US losing patience with Pakistan: Panetta
Flanked by Defence Minister Abdul Rahim Wardak, the visiting secretary alleged the Haqqani network -- blamed for a string of deadly attacks on Afghan and foreign troops -- had safe havens in the North Waziristan tribal region.
Asking Islamabad to initiate concrete action against the Al Qaeda-linked group, Panetta said: “It’s an increasing concern that Haqqani safe havens still exist across the border...We are reaching the limits of our patience here.”
The Obama administration would mount diplomatic pressure on Pakistan on the issue of terrorist sanctuaries, he said, urging the ally in the war on terror to adopt effective measures to ensure security for Afghanistan and the foreign troops stationed there.
At last month’s NATO summit in Chicago, a number of countries had promised assistance to Afghan forces in terms of training and equipment, he recalled. “The US plans to train Afghan forces and cooperate with Afghanistan over the longer haul.”
Speaking on the occasion, Gen. Wardak said the Afghanistan-US strategic cooperation agreement had sent a clear message to militants that the international community would not leave the conflict-torn country alone.
“We are trying to be able to conduct independent security operations by 2014,” the minister said, stressing that quality was far more important than numbers to Afghan forces in the prevailing circumstances.
Without giving an exact dtae, the minister revealed that 146 planes, including 59 Russian-made helicopters, would be purchased soon to strengthen the nascent Afghan Air Force.
Wardak announced a massive, Afghan-led counterinsurgency operation would be launched in July. A number of recent offensives were led by local security forces, he concluded.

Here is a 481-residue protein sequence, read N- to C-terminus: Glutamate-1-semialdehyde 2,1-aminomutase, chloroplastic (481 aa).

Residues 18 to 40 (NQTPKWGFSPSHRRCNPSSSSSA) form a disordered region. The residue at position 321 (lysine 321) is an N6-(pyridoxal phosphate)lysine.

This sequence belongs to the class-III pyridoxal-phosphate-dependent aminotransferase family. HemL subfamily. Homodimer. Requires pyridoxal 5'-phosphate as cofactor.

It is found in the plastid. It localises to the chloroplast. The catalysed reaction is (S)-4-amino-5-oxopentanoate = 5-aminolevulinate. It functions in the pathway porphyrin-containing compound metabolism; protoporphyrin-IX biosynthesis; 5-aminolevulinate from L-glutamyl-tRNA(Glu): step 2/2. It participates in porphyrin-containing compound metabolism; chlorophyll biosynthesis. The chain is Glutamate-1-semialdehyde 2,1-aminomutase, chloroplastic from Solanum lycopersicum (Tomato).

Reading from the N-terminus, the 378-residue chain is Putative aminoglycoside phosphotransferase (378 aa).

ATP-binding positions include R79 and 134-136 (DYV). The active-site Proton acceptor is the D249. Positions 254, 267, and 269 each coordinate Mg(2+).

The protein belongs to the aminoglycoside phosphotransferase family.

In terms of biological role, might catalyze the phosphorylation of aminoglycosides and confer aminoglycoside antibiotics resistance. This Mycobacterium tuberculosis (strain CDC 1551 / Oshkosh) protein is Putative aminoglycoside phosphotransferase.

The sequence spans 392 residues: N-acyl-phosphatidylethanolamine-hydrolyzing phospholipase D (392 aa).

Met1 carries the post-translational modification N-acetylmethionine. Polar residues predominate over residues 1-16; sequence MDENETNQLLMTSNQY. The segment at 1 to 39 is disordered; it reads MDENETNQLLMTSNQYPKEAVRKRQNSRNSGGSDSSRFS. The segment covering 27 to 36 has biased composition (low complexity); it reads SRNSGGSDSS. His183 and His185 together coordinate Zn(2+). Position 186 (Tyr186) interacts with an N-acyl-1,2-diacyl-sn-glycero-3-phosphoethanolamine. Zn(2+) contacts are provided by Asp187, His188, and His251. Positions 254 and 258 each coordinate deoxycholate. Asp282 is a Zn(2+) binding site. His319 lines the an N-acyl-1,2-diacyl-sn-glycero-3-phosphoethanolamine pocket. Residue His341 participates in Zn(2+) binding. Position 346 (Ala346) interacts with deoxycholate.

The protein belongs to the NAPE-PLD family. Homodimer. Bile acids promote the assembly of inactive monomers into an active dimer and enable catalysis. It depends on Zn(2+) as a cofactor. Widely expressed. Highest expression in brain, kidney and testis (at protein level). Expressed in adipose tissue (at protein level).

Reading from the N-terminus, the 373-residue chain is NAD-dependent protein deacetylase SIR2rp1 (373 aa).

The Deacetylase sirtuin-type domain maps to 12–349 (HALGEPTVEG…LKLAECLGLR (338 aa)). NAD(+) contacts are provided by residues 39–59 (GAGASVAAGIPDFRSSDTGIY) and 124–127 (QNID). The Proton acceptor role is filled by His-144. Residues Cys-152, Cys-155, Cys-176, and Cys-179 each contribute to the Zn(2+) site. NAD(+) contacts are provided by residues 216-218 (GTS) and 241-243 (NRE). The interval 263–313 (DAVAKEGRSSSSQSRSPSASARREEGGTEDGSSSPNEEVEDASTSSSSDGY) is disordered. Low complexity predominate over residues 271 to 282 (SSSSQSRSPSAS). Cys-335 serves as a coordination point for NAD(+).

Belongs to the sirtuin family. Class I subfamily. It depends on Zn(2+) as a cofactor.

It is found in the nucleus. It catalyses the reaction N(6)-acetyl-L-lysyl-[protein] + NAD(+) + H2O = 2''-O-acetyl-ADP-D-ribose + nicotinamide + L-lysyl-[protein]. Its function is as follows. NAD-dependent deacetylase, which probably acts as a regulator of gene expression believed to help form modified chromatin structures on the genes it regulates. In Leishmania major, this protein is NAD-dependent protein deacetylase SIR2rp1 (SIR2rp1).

At the Kabul International Airport, Panetta told foreign troops: "We have every right to self-defence and we are going to make it clear that we are prepared to take them on and we’ve got to put pressure on Pakistan to take them on as well.”
The secretary said he would meet top US commander Gen. John Allen on the International Security Assistance Force (ISAF) ability to deal with threats both from Taliban and the Haqqani network.
He acknowledged a recent increase in violence, saying Wednesday’s twin suicide suicide assaults that killed 23 people outside the largest NATO base in Kandahar was "much more organised than we've seen before".
Confident that the NATO-led troops would accomplish the mission in Afghanistan, he said US commanders had put a very good plan in place and Afghans worried about the withdrawal should know that they would not be abandoned.
During an interaction with journalists on board his plane, Panetta said he would review the current situation in Afghanistan, discuss security matters with Gen. Allen.
He arrives a day after Afghanistan witnessed one of the deadliest attacks on civilians, including a NATO airstrike and three suicide attacks, killing nearly 40 people.
About 130,000 ISAF troops are currently based in Afghanistan. By the end of this year, 23,000 US troops would be withdrawn from Afghanistan, while the remaining 68,000 are expected to pull out of the country gradually after 2012.
Before arriving in Kabul, Panetta visited New Delhi where he asked Indian leaders to increase assistance to Afghanistan after 2014 – when all NATO forces are slated to leave the country.
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